The markets seem to be euphoric — at first. But when they digest what has actually transpired, they will see that it is warmed over repetition of the same old stuff. Germany has been proposing a “restructuring” of the Greek debt for months. And they have been fighting off silly French proposals such as the most recent new tax on banks.

I bet you haven’t seen the last of the Greek debt crisis.

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Maybe because I”m an American I pick it up right away. Jeremy Warner’s article in the UK Telegraph, “Angela Merkel: can she rescue the euro?” sounds so . . . well, British! He sounds like Humphreys talking about the European Union in the 1980’s show. In discussing the possible demise of the euro as the common European currency, he discusses the history of Germany in the twentieth century from the point of view of somebody in London.

Warner acts as if the European Union was the invention of the British for the sole purpose of preventing Germany from causing trouble after the war. Then in the 1990’s when Germany became reunified, Warner says they had to come up with the euro to keep Germany out of trouble again. He even calls Germany “the old enemy at the heart of Europe”.
You have to remember that in 1914 England was the top dog. The British Empire was King. Germany was on the rise, but it was a distant second. The First World War dealt the death knell to the British Empire, which managed to hang around until after the Second World War so it could finally dissolve itself — just long enough for Churchill to talk about it in his war speeches.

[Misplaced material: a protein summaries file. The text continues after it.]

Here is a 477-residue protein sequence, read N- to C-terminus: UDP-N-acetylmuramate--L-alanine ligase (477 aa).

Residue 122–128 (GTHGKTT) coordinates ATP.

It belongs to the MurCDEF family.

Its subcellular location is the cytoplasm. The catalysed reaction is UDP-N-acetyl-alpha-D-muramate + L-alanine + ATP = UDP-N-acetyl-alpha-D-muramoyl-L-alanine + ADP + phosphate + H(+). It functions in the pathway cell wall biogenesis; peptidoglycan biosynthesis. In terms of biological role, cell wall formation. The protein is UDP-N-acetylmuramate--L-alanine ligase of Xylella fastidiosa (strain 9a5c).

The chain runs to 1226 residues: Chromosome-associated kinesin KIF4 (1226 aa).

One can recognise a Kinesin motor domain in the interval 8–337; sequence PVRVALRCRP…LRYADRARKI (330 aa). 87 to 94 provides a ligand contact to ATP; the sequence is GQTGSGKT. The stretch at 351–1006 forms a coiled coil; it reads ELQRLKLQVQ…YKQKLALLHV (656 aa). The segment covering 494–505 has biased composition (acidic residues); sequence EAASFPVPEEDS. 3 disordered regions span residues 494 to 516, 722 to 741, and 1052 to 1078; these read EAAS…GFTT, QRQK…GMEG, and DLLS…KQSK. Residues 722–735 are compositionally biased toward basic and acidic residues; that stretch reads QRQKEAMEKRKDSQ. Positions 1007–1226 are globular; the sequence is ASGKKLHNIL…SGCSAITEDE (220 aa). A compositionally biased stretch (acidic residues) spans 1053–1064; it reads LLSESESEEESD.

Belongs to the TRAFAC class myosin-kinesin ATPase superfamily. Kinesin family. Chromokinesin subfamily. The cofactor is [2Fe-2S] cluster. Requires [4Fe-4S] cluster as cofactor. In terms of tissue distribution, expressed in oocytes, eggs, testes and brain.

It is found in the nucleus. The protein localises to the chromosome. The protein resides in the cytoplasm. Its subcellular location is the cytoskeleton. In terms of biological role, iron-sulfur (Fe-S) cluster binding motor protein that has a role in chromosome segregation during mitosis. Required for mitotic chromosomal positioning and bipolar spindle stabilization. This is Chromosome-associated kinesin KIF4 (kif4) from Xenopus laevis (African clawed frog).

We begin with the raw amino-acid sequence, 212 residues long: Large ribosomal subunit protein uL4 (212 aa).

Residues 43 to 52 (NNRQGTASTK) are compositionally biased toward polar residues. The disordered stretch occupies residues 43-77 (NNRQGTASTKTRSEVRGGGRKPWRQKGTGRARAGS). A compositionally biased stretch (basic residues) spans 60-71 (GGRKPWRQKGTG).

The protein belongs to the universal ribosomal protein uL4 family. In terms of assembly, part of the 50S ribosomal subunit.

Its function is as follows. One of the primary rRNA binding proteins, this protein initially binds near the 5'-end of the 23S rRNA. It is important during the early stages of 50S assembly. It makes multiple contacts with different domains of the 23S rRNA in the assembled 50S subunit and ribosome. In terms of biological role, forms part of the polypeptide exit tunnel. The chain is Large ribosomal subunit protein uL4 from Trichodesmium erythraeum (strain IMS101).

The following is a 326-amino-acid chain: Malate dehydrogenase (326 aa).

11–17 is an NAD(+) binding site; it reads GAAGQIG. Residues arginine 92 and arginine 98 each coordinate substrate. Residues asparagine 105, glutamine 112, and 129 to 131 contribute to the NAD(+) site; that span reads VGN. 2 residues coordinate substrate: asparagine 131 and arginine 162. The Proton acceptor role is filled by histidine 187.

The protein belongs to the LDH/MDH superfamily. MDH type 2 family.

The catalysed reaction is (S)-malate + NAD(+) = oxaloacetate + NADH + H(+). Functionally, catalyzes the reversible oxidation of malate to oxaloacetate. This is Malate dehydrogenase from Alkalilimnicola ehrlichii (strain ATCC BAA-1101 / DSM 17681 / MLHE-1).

The British seem to blame their troubles on Germany. They act as if they exhausted all their resources fighting it and defeating it and like a hydra-headed beast they’re at it again. And the euro crisis is the third act in only one hundred years. He even mentions “war guilt” as a factor that might make Germany do the right thing, which means support its poorer southern neighbors by either bolstering the European bailout fund or by creating euro bonds, which Germany would also have to pay for.

What it comes down to is this: Germany is now the second biggest western economy next to the U.S. Great Britain is number 2.

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One hundred years ago Europe was on the eve of World War I, called the Great War. It was the war that was supposed to end all wars forever. As far as we can tell World War II did just that. It’s hard to see how countries could launch a massive conventional war around the globe without blowing themselves up with atomic bombs. Besides, with the internet, cell phone cameras, and wi-fi, it’s hard to see how military secrecy could be obtained to launch such conventional attacks. They would be reported before they could occur. The enemy would know all about them.

Instead we could be on the eve of a massive cyber war in the financial markets. That could be the World War I of the Twenty-First Century. When you read articles such as the one in the Wall Street Journal this morning, Tuesday, July 11, 2011, “Debt Worries Roil Markets”, you get that idea. The first sentence makes you think of the end of the world as we know it: “Worries about government debt rocked capital markets on both sides of the Atlantic on Monday as fears that the Greek crisis will spread combined with concerns over standoff with the US debt ceiling.”